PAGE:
People experience the all-consuming past pulling us in multiple various points throughout our lives. We can almost hear ourselves thinking, “Oh, those thoughts from the past.” We all have tried to or would at least like to, escape from certain situations and memories from our past. 

As we get older; the more regret can creep in. Sometimes negative thoughts and memories from days behind us flood in  if we aren’t grounded and rooted on and in the foundations of the Lord, they may start to sweep us away.

 Memories of things we’ve done, and things we haven’t done, things we should have done, things we could have done, and memories of the dreams and opportunities lost. These are the things we wish we had done. They can all come rush in with powerful intensity. This unseen but  gripping force can become so intense, it can govern our thoughts and days.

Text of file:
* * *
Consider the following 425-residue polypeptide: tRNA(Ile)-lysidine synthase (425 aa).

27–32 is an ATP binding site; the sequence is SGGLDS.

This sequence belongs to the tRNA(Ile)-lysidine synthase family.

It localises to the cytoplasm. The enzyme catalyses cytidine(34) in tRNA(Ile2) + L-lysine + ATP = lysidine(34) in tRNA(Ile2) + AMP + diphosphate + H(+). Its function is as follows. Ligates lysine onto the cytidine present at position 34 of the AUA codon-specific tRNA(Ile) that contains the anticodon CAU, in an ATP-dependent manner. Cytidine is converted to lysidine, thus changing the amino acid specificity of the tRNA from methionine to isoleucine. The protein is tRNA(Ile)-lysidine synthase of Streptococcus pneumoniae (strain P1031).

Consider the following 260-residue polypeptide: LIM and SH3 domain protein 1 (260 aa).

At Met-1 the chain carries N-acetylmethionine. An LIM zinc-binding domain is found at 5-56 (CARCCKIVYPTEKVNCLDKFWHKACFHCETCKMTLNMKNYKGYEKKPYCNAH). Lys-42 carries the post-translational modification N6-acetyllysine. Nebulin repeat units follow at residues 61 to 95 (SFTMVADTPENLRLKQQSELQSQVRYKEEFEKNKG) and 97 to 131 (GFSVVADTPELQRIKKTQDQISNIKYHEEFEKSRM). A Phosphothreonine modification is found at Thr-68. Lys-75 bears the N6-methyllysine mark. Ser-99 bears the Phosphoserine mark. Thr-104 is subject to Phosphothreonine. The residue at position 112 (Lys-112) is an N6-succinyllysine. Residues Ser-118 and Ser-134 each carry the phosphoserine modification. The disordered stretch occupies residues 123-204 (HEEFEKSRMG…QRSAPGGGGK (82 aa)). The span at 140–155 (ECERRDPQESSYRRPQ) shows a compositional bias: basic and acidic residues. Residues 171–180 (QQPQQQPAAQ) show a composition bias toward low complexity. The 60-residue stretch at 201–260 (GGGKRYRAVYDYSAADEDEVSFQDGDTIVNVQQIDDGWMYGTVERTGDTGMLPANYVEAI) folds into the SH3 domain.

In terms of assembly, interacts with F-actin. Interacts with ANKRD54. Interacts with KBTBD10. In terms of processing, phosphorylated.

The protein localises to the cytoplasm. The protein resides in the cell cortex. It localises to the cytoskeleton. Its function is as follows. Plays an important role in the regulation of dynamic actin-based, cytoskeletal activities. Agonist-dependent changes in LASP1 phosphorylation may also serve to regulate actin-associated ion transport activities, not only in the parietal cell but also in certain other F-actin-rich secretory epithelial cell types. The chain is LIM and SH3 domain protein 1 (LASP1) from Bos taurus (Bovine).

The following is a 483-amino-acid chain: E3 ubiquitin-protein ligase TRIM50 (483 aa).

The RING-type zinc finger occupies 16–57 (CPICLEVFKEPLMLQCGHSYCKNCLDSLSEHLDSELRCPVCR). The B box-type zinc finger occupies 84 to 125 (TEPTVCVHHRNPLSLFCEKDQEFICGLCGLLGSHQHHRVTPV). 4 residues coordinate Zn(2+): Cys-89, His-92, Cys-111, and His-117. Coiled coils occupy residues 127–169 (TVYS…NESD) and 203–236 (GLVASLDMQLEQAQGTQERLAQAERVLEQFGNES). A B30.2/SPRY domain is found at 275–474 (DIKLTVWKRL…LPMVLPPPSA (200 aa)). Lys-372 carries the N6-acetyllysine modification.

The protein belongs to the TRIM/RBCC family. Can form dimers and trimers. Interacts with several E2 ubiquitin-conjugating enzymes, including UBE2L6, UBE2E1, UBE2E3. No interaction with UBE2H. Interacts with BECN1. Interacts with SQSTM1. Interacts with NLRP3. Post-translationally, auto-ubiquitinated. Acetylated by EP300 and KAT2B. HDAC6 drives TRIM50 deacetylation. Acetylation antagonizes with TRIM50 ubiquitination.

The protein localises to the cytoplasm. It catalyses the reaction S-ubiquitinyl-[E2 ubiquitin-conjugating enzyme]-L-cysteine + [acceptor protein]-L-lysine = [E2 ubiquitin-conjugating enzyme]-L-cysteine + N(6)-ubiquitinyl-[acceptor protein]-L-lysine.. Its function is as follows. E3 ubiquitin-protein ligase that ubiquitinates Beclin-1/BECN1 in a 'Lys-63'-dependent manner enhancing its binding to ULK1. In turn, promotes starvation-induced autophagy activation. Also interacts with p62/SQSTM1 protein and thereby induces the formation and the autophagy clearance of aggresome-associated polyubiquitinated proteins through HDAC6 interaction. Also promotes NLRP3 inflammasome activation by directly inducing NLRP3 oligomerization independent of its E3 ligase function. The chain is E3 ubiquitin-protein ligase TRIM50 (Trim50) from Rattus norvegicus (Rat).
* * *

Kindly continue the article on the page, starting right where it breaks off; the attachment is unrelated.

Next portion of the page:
Our recall of the past is tricky. The timing, if not just right, can cause us to linger, The result can be an unknowing gift of opportunity to the enemy, who loves reminding us of past failures. We remember times when things were really good but that devolves all too quickly. Suddenly, bam in a flash, all the negative memories rush in. 

We can think about the past, but not to stay there. If we let the negative past of hurt, pain, and regret rule in our minds, it can then enter our hearts and it can consume us. Making us possibly bitter, angry, or regretful and sad. It is the place where Lot’s wife seems to be when she looks back, only to become a pillar of salt. And when the past rules our hearts the present can slip away. And then what do we miss? We miss the absolutely beautiful gift of life that present moments bring.